Understanding Media: The Philosophical and Cultural Impacts of Technology module (PI31019)

On this page


Module code


  • Level 3
  • Semester 1
  • 24 places
  • Philosophy - School of Humanities
  • Coursework 100%
  • European Studies module choice.


Marx held that a society’s level of culture (as expressed in its ideas, customs, values and morals) is ultimately determined by the technologies involved in it, and by the way these are distributed among the society’s members. This course seeks to examine this claim with special reference to the technologies that mediate our experience today.

In the first half, we explore what it means to view technology as a philosophical problem. To come to terms with key trajectories in the contemporary literature, we look at key authors including Zeynep Tufekci, Sherry Turkle, Martin Heidegger and Walter Benjamin. In the second half, we move towards considering applied concerns that speak directly to interests and perplexities faced by members of the class in relation to technologies today. Along the way, we will explore questions like this: How does social media affect personal identity? Do mobile phones extend our senses, or just diminish our manners? Are technologies inherently authoritarian? Does the Internet exist? Is technology an existential threat to human life?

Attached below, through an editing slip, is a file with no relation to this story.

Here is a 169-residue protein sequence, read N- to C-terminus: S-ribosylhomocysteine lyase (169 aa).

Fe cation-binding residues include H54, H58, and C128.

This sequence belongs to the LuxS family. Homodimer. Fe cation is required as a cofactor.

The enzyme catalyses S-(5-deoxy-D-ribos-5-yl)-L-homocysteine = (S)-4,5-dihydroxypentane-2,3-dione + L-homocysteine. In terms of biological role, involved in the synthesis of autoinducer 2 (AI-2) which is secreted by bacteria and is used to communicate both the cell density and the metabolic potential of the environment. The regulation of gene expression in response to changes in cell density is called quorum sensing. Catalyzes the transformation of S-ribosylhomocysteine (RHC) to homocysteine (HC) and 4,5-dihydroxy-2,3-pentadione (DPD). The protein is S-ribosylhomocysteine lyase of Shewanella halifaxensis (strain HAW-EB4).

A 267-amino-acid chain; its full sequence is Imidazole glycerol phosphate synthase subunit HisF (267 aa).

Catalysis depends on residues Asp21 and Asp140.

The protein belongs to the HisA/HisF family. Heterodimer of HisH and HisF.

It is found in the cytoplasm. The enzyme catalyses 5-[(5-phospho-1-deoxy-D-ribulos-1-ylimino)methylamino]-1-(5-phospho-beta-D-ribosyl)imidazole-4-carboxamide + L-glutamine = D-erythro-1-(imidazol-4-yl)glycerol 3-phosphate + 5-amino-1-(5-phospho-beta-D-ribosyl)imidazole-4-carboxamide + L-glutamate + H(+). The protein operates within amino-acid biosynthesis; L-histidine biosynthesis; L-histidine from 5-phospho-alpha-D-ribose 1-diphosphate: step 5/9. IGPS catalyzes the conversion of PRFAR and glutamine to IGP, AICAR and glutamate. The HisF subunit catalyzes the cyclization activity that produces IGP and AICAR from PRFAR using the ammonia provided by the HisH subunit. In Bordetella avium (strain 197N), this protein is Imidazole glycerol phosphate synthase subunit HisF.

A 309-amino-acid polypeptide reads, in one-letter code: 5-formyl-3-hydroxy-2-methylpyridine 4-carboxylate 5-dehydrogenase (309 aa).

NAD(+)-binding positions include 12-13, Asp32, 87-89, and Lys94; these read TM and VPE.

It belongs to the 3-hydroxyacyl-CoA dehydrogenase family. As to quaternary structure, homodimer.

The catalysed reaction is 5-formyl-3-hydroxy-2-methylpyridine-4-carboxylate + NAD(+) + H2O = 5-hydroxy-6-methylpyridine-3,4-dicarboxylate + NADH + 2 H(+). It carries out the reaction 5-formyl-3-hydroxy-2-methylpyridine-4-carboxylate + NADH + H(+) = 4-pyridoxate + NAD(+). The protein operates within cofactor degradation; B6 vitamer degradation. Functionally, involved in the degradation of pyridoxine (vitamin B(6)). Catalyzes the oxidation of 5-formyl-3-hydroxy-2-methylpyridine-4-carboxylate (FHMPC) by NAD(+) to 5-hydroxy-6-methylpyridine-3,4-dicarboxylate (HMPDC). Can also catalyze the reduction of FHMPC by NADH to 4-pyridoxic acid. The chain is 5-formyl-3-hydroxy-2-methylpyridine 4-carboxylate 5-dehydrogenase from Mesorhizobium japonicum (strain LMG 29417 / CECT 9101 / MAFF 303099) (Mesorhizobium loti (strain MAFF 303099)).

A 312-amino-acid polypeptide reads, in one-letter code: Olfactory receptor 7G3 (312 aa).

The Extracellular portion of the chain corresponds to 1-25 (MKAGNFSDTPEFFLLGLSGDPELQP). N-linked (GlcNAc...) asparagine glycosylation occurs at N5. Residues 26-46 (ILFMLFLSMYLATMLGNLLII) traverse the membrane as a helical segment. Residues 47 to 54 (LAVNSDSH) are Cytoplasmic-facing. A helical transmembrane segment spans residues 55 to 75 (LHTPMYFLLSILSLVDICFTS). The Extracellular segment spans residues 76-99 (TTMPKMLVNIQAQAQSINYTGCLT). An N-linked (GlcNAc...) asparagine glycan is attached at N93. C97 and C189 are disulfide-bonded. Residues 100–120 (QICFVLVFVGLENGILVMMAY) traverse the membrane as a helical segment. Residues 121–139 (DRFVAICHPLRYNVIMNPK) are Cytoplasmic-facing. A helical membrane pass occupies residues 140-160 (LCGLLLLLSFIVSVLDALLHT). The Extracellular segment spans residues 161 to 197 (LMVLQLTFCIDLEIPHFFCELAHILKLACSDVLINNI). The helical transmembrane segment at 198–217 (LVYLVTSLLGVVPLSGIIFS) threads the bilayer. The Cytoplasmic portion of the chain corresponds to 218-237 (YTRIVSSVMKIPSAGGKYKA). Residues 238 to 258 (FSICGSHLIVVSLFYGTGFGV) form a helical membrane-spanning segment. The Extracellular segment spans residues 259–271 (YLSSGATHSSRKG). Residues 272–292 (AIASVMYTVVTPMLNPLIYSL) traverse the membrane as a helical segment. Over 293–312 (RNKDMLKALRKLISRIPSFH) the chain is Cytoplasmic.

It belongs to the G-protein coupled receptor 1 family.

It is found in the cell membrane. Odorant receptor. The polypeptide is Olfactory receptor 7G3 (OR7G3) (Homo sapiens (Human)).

We will draw on three main types of source to do this:

  1. Extracts from canonical figures in the philosophy of technology (Plato, Aristotle, Rousseau, Marx, Heidegger, and McLuhan, for example);
  2. Extracts from contemporary writers concerned with how technology modifies experience (Sherry Turkle, Andy Clark, and the Ars Industrialis group, for example);
  3. Extracts from literary works that take technology as a theme (for example, David Foster Wallace and Philip K. Dick).

Our aim in assessing the philosophical texts will be to question how technology determines culture.

Our aim in assessing the literary texts will be to see how culture bears witness to this.

Along the way, we will explore questions like the following:

  • How do ebooks affect the role of literature and philosophy today?
  • Do mobile phones extend our senses, or just diminish our manners?
  • Does 'the Internet' exist?


Dr Dominic Smith


Contact hours: 3 hours per week over 11 weeks, comprising a two-hour lecture and a one-hour tutorial.


The assessed components on this module are:

  • 1 x 1,500 word textual commentary (30%)
  • 1 x 3,500 word extended essay (70%)


  • 1 x 1,500 word art project description (30%)
  • 1 x art project (70%)


Indicative Reading

  • Robert Scharff and Val Dusek (eds.) Philosophy of Technology: The Technological Condition, Oxford: Blackwell, 2003.

Access the online reading list system


This module is available on following courses: